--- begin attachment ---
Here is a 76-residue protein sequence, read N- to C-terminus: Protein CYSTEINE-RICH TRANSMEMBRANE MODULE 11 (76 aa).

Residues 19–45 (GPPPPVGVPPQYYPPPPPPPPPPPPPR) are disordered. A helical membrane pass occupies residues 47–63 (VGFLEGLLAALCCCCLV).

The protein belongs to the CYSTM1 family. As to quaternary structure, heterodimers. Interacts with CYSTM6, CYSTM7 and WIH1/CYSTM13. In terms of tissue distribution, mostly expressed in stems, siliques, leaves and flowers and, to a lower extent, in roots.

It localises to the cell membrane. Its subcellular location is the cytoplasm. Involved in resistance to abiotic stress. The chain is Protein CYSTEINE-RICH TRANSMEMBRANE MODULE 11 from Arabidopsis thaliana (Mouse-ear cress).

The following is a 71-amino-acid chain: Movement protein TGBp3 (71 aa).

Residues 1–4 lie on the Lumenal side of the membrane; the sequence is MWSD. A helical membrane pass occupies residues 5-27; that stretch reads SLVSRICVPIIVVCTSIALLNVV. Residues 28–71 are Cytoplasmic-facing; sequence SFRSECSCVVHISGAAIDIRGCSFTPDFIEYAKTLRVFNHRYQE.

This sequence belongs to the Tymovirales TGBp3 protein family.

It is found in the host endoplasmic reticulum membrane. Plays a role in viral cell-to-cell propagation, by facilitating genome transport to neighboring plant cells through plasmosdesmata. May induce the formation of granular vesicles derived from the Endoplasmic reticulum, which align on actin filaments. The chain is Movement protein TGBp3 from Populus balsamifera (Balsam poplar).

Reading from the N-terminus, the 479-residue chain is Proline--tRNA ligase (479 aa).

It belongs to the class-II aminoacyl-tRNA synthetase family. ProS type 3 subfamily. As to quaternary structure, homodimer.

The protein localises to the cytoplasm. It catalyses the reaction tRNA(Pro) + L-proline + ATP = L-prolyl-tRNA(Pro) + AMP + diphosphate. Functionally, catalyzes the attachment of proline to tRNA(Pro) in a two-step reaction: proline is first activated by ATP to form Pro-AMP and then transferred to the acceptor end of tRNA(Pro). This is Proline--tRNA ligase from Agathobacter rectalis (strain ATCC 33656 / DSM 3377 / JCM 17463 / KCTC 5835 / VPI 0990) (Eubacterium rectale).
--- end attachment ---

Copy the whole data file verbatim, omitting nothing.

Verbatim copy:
Here is a 76-residue protein sequence, read N- to C-terminus: Protein CYSTEINE-RICH TRANSMEMBRANE MODULE 11 (76 aa).

Residues 19–45 (GPPPPVGVPPQYYPPPPPPPPPPPPPR) are disordered. A helical membrane pass occupies residues 47–63 (VGFLEGLLAALCCCCLV).

The protein belongs to the CYSTM1 family. As to quaternary structure, heterodimers. Interacts with CYSTM6, CYSTM7 and WIH1/CYSTM13. In terms of tissue distribution, mostly expressed in stems, siliques, leaves and flowers and, to a lower extent, in roots.

It localises to the cell membrane. Its subcellular location is the cytoplasm. Involved in resistance to abiotic stress. The chain is Protein CYSTEINE-RICH TRANSMEMBRANE MODULE 11 from Arabidopsis thaliana (Mouse-ear cress).

The following is a 71-amino-acid chain: Movement protein TGBp3 (71 aa).

Residues 1–4 lie on the Lumenal side of the membrane; the sequence is MWSD. A helical membrane pass occupies residues 5-27; that stretch reads SLVSRICVPIIVVCTSIALLNVV. Residues 28–71 are Cytoplasmic-facing; sequence SFRSECSCVVHISGAAIDIRGCSFTPDFIEYAKTLRVFNHRYQE.

This sequence belongs to the Tymovirales TGBp3 protein family.

It is found in the host endoplasmic reticulum membrane. Plays a role in viral cell-to-cell propagation, by facilitating genome transport to neighboring plant cells through plasmosdesmata. May induce the formation of granular vesicles derived from the Endoplasmic reticulum, which align on actin filaments. The chain is Movement protein TGBp3 from Populus balsamifera (Balsam poplar).

Reading from the N-terminus, the 479-residue chain is Proline--tRNA ligase (479 aa).

It belongs to the class-II aminoacyl-tRNA synthetase family. ProS type 3 subfamily. As to quaternary structure, homodimer.

The protein localises to the cytoplasm. It catalyses the reaction tRNA(Pro) + L-proline + ATP = L-prolyl-tRNA(Pro) + AMP + diphosphate. Functionally, catalyzes the attachment of proline to tRNA(Pro) in a two-step reaction: proline is first activated by ATP to form Pro-AMP and then transferred to the acceptor end of tRNA(Pro). This is Proline--tRNA ligase from Agathobacter rectalis (strain ATCC 33656 / DSM 3377 / JCM 17463 / KCTC 5835 / VPI 0990) (Eubacterium rectale).